These quick recipes from superstar chef Mario Batali include perfect bucatini all'amatriciana and delicious sausages and peppers.
Food & Wine
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At New York City’s Babbo, Mario Batali creates a simple, brilliant version of this classic dish, tossing the long, hollow pasta strands with house-cured guanciale (pork jowl) and a spicy house-made tomato sauce. To make this dish at home, use pancetta, which is simpler to find than guanciale, and buy a good jarred tomato sauce instead of making one.
Tortilla española exists in almost every corner of Spain: as a tapa in fancy city restaurants; as a filling for bocadillos (sandwiches) at gas-station cafés; as a main course served on worn metal plates in home kitchens. Mario Batali’s version, based on one he tasted in the Ribera del Duero wine region, is baked until golden brown and offers an especially high ratio of potatoes to eggs.
“This is my take on the Little Italy classic,” says Mario Batali of the sausage and peppers that’s a mainstay of the iconic Manhattan neighborhood and its annual street festival. Stewing the bell peppers in red wine gives them richness; so does a generous garnish of grated pecorino cheese. The stewed sausages and peppers are also delicious tossed with pasta.
This is Mario Batali’s variation on a classic dish from the coastal villages outside of Trieste, where the fresh seafood is among the most prized in the world. The polenta that accompanies the shrimp must be very soft, almost saucelike. “Thick, lumpy polenta is criminal in that part of Italy, and justly so,” Batali says.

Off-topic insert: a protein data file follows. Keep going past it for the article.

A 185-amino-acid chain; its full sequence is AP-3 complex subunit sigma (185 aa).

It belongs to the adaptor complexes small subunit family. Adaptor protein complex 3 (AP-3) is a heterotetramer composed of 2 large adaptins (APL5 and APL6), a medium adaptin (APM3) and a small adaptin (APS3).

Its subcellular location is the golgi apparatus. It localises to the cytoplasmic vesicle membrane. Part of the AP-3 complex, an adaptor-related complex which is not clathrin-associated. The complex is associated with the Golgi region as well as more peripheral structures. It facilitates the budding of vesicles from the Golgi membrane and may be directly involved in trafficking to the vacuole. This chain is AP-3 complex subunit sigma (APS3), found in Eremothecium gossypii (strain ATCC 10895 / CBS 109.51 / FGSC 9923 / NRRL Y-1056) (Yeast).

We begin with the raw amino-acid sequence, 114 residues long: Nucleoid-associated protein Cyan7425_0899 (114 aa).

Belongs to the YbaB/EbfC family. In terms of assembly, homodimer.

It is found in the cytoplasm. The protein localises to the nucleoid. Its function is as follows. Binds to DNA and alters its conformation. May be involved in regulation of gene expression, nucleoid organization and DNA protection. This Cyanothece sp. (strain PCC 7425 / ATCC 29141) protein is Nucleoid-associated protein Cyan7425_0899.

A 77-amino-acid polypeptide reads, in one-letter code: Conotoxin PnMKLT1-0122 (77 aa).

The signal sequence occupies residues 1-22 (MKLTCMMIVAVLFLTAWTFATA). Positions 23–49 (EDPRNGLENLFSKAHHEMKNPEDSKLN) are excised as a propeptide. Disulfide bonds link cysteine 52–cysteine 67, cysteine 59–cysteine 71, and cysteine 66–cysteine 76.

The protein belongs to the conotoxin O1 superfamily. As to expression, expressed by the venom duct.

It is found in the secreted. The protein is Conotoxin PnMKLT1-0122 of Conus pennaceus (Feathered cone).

Mario Batali’s Edible Garden, at the New York Botanical Garden in the Bronx, is named for two of his restaurants: the Otto Pizza Garden and the Babbo Beets, Garlic and Greens Garden. Cooking demonstrations feature recipes like Batali’s fritters with zucchini and rocambole garlic.
When Mario Batali and his friends arrived at Cambados, a coastal village in Galicia, they were put to work harvesting clams. Later at the Vionta Winery, just outside Cambados, Mario built a fire from dried grapevines and corncobs—“for a bit of sweetness”—and grilled lobsters and navajas (razor clams).
Mario Batali advises seeking out Italian mortadella (cured sausage made from ground pork with a smooth, delicate flavor) for these wraps; American-made mortadella, he says, is no better than bologna. He also recommends buying exquisitely milky, creamy fresh robiola cheese, but says that fresh goat cheese or even ricotta would be acceptable stand-ins.